William Hewlett was a multitalented man: botanist, rancher, outdoor enthusiast, and outstanding engineer whose contribution to analytic instrument making is second to none. Hewlett was born in Ann Arbor, Michigan, and he earned a B.A. at Stanford University (where he met David Packard) and a master’s in electrical engineering at MIT. In 1938 he returned to Stanford for another engineering degree; it was then that he and Packard decided to go into business.
Hewlett wanted to build an oscillator that would be lightweight, portable, and simple to construct, but it also had to combine the stability of a coil-condenser-type oscillator and the flexibility of a standard beat-frequency oscillator. Working out of Packard’s garage in Palo Alto, California, Hewlett designed a revolutionary audio oscillator that used a simple light bulb to act as a negative feedback element in the oscillator circuit. With the bulb partially on, its strength increases or decreases to offset any unwanted variations in the oscillator’s signal, allowing the device to maintain a nearly constant output over its operating range. The 200A, the first practical instrument for generating high-quality audio frequencies, became the first of many outstanding products from Hewlett-Packard. Walt Disney bought eight audio oscillators for use in the making of his groundbreaking film Fantasia.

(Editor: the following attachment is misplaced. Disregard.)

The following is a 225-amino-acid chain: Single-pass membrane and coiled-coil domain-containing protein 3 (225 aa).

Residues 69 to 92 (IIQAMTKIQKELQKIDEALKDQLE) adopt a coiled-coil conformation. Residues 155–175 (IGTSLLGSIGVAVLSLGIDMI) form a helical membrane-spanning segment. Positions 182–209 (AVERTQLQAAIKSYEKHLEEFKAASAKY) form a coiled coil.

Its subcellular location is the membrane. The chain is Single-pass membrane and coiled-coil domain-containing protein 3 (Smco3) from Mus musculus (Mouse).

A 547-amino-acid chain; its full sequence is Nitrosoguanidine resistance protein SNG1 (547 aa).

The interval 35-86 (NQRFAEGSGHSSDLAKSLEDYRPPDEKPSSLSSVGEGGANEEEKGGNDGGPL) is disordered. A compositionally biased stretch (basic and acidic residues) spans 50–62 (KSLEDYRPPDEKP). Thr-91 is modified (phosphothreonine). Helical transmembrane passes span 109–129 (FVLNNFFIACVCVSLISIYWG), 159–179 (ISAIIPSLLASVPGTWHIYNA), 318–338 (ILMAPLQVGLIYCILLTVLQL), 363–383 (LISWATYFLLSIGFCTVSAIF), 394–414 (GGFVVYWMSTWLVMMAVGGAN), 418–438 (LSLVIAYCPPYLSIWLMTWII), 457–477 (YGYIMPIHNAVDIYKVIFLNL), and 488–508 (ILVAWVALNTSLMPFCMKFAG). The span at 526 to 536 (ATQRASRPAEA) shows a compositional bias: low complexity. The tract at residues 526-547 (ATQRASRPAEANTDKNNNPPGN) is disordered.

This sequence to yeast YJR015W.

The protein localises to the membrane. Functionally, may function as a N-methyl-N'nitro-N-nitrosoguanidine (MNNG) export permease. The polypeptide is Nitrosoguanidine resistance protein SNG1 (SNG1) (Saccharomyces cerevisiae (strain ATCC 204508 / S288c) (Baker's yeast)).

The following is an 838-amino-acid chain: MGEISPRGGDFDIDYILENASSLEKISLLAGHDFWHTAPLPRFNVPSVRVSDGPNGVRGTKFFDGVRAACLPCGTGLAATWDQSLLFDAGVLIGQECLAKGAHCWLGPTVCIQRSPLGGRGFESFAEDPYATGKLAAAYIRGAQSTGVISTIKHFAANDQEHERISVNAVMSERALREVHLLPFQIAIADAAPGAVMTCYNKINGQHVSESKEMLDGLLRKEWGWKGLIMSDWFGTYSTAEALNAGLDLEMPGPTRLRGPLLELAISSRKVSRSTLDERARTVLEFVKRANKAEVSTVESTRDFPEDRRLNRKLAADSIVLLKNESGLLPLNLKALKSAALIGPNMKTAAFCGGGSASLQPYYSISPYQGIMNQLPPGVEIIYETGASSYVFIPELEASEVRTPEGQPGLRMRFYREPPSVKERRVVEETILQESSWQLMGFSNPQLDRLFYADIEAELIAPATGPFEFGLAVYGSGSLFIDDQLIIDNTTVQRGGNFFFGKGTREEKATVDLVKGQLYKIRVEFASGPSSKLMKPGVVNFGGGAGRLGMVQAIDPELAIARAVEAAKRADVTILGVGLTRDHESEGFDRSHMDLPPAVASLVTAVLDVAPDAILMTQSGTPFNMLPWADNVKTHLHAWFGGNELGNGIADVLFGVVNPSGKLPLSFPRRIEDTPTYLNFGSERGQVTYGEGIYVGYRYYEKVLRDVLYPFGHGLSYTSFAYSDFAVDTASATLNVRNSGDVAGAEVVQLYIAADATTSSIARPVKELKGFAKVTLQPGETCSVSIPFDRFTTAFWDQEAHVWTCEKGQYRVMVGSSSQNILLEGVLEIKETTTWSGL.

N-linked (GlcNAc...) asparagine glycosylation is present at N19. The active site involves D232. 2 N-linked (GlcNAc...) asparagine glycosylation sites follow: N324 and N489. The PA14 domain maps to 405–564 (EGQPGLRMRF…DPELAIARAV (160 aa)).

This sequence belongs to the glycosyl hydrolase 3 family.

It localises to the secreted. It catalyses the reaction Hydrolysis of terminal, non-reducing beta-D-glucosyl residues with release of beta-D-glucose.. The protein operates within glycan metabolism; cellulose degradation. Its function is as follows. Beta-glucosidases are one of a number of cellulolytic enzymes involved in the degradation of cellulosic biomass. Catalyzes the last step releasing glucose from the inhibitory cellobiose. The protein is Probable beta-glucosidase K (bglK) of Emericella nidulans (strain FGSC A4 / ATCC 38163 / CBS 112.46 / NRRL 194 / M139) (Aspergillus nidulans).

During World War II, Hewlett served on the staff of the U.S. Army’s chief signal officer and then headed the electronics section of the New Development Division of the War Department’s special staff; in this capacity he was part of the team that inspected Japanese industries immediately after the war. In 1947 he returned to California and rejoined Hewlett-Packard as vice president. When he retired forty years later, he had been executive vice president, president, CEO, chairman of the executive committee, and vice chairman of the board of directors. The long tenure of both Hewlett and Packard enabled Hewlett-Packard to become one of the largest companies of its kind in the world.
Hewlett was also influential in scientific education and was prominent in many organizations in the electronics industry. He was president of the Institute of Radio Engineers (now the Institute of Electrical and Electronics Engineers) and served as a director of such diverse institutions as Stanford University, the Kaiser Foundation Hospital and Health Plan, and the Drug Abuse Council.
Hewlett received many honors, including membership in the National Academy of Engineering and the National Academy of Sciences; he was a fellow of the American Academy of Arts and Sciences and a trustee of the California Academy of Sciences. In 1985 President Ronald Reagan awarded him the National Medal of Science.
Hewlett (right) and Packard developing their first product in a Palo Alto, California, garage in 1939. Courtesy of Hewlett-Packard.